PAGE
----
These two angels that my kids made at an Advent Fair are part of the Christmas decorations I put out every year. My daughter’s has a sweet face – smiling and happy. My son’s is a tough guy – his scowling expression says, “You want a piece of me?”
Those pictures in magazines that show holiday homes with color schemes – turquoise birds on white trees with silver ornaments all matchy-matchy – that’s not happening in my house. Nothing coordinates. Just about everything has broken parts glued back on. I keep them for the same reason I’ve kept my kids’ angels all these years – they have a memory that makes me smile.
There’s the wind up little dancing snowman that spins in circles as he goes around an ice rink. So cute – especially when it worked. Now he staggers around for a few seconds and then flops face down like he spent New Year’s Eve at Joe’s Bar. I keep him because I get a warm little flip-flop in my heart when I take him out of his box each year and set him on the coffee table. I remember his better days.
Baby Jesus has a jagged line on his wrist where his hand got broken off and misaligned while applying super glue. Elves and reindeer in the Christmas village have similar jagged lines in their legs and antlers. My kids used them like action figures – my son waged battles amongst the reindeer, my daughter bonk bonk bonked the elves along the table on their way to Santa’s workshop. The village people were a rowdy bunch, and they’ve got the scars to prove it.
Cracked and broken Christmas do-dads probably fill garbage cans all around the world, but I keep mine like they’re priceless. I cherish the gold fabric Christmas tree that my German bombshell neighbor, Elfriede (pronounced Al-freed-a) gave me when she sold her house twenty-five years ago. It’s not my taste, exactly. It’s, well, it’s hideous. But it reminds me of Elfrieda. She always wore her blond hair pulled back into a bun, like an actress playing an alpine Heidi or a busty German barmaid. When she’d be in her backyard, all we could see through the shrubs was that blond hair and bun. My kids would say, “Look mom, it’s the Elfriede head!” That’s why I’ve kept that tree, because I laugh out loud remembering their little voices and that bodiless head floating back and forth while she watered the plants on her patio.
Most of the other items I own are like that – tacky, cracked, disheveled snowmen and Santas with parts missing. Most everything came into the house as a gift or a hand-me-down (a.k.a. family heirloom). My husband’s great grandmother paper-mache’d a Santa and Mrs. Claus around a Coke bottle. Their heads come off – that’s how I discovered there’s a Coke bottle under there. Their hands slide off their wire coat hangers and sometimes get put on backwards.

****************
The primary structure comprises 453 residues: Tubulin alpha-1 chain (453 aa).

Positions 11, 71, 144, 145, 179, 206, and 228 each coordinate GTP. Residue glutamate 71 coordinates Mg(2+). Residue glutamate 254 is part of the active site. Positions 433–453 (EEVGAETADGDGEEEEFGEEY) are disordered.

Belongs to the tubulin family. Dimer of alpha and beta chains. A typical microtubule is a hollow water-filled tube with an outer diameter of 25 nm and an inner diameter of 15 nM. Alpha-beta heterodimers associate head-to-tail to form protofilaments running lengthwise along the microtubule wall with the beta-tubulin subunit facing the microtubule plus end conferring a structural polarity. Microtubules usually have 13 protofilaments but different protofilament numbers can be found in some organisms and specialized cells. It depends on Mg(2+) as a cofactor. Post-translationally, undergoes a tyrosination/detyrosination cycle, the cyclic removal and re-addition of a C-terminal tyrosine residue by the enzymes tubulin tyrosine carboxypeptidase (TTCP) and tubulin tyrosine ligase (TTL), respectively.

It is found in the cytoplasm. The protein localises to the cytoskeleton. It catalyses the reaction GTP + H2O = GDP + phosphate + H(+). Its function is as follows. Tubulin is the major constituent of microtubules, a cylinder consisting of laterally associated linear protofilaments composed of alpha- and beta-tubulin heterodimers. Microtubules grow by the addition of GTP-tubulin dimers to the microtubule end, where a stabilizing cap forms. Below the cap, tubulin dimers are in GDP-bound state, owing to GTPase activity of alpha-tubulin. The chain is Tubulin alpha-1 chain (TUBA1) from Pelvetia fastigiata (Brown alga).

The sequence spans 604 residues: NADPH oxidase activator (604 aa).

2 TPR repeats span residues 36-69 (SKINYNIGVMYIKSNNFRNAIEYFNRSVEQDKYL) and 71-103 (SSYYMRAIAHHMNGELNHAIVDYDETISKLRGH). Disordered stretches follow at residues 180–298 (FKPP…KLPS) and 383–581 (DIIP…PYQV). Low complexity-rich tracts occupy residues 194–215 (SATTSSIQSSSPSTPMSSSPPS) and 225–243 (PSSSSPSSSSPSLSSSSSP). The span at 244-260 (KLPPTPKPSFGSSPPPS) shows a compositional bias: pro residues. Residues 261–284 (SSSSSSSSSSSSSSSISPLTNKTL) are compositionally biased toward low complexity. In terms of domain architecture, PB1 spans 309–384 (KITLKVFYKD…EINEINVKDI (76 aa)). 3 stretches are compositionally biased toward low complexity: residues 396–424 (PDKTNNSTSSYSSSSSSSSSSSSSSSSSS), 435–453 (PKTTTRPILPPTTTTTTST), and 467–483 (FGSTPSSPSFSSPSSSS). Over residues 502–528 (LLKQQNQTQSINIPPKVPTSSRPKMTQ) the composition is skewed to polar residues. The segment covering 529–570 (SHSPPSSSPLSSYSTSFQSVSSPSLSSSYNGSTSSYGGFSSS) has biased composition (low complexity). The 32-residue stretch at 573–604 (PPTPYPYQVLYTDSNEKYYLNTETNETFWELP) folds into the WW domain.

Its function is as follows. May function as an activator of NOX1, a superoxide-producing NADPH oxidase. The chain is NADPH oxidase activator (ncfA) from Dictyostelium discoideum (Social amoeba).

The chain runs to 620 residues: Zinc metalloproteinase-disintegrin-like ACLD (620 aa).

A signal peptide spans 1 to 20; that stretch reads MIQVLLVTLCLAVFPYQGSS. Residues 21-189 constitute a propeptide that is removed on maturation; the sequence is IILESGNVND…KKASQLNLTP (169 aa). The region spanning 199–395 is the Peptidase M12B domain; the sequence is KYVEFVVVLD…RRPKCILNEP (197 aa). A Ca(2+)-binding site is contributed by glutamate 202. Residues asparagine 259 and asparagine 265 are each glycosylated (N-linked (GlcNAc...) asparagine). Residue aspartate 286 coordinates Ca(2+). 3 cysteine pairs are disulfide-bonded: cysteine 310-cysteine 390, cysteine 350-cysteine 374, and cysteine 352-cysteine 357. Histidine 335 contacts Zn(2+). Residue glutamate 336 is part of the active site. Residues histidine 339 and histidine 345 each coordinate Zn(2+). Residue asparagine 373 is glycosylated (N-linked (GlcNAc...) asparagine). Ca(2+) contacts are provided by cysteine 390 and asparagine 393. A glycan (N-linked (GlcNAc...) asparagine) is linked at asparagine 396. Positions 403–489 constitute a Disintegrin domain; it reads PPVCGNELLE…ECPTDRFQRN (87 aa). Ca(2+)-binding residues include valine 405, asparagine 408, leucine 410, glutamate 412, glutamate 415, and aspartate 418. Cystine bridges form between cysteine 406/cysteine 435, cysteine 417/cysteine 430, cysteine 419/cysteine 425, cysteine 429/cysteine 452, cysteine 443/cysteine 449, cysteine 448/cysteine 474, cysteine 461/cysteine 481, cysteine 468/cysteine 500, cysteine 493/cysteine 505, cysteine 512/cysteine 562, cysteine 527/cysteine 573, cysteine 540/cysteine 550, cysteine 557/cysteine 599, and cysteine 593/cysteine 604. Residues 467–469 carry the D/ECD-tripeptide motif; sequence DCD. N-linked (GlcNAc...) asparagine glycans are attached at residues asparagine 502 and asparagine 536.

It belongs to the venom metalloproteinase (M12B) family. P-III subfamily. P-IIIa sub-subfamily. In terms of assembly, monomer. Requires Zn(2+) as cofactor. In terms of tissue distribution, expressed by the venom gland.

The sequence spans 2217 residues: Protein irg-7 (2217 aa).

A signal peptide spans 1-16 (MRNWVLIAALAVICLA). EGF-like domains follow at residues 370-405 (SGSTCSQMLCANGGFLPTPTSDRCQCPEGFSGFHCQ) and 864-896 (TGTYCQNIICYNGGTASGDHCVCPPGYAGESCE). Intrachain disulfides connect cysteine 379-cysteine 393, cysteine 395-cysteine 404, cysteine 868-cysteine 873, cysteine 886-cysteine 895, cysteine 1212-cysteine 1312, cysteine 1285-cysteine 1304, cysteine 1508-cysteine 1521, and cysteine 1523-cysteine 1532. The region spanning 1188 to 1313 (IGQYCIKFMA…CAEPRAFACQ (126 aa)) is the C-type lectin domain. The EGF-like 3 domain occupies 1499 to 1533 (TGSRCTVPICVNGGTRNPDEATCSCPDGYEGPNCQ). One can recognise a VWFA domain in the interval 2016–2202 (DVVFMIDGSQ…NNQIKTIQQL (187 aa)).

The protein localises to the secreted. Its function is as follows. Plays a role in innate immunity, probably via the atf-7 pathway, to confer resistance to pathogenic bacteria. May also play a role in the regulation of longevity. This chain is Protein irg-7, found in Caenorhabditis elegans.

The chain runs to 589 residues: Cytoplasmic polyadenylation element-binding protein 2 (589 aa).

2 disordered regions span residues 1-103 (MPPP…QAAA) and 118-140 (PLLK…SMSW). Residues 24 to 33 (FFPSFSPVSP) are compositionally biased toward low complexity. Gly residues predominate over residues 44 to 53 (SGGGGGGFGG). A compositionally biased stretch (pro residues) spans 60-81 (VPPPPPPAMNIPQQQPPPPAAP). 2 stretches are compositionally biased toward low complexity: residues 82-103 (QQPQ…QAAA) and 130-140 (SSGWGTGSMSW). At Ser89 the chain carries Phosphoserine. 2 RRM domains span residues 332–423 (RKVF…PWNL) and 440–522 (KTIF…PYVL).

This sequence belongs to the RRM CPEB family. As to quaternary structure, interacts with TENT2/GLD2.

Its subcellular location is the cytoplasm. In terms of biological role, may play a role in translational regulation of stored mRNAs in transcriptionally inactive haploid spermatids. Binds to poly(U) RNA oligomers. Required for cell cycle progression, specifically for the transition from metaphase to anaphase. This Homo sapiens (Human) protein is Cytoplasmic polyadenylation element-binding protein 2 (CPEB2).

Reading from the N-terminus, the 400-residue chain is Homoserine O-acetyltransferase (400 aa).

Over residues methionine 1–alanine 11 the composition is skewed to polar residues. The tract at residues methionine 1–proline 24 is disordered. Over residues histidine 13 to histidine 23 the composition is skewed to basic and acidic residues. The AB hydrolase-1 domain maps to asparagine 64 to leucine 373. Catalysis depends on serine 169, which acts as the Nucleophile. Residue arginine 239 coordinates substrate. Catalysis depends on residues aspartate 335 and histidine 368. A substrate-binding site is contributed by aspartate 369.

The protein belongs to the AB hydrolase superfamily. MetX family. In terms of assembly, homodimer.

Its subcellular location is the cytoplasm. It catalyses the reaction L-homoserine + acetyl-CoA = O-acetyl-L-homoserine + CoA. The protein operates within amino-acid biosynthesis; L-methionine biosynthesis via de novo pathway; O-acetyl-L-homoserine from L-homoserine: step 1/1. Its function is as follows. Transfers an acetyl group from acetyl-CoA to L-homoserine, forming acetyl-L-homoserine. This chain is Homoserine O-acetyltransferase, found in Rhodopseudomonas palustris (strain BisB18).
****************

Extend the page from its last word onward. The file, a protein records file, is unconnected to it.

Someone, maybe my mother-in-law, gave me a mounted fish wearing a Santa hat that belts out Jingle Bells when it’s motion sensor detects you walking by. It’s mouth moves like it’s singing, the tail flips out and in like it’s dancing. Talk about hideous – scary, too. It’s so loud it makes you jump when it starts yelling, “YEE HA! DASHING through the snow…”
The children and I cut out holiday shapes with cookie cutters in a baking soda and corn starch dough I made. The kids got sick of painting them (we made about thirty), so they’re juvenile and sloppy. I still hang them on the tree (toward the back). My son made a Christmas ghost from a Halloween cookie cutout. It’s one of my favorites. (Here’s a recipe if you want to make your own: https://clabbergirl.com/corn-starch-dough-ornaments-2/ Ours weren’t cute like theirs.)
Christmas can be lonely at times – especially this year when gatherings are cancelled or limited because of the pandemic. My memories remind me how good life has been, and continues to be, and will be in the future. Right now I think I’ll call a friend I haven’t talked to in months. She gave me a foot and a half high Santa wearing a herringbone jacket and britches like someone from Scotland, standing beside a matching golf bag with little silver golf clubs sticking out. He’s an interesting addition to the shelf with all the Santas.
My decorations are old, and some have parts missing, but they keep me connected – to the past with my memories, and to the present, by reminding me to get in touch with the people I love, even though a lot of time has slipped by since the last time we talked.
That’s what makes Christmas merry.
Hope yours is too.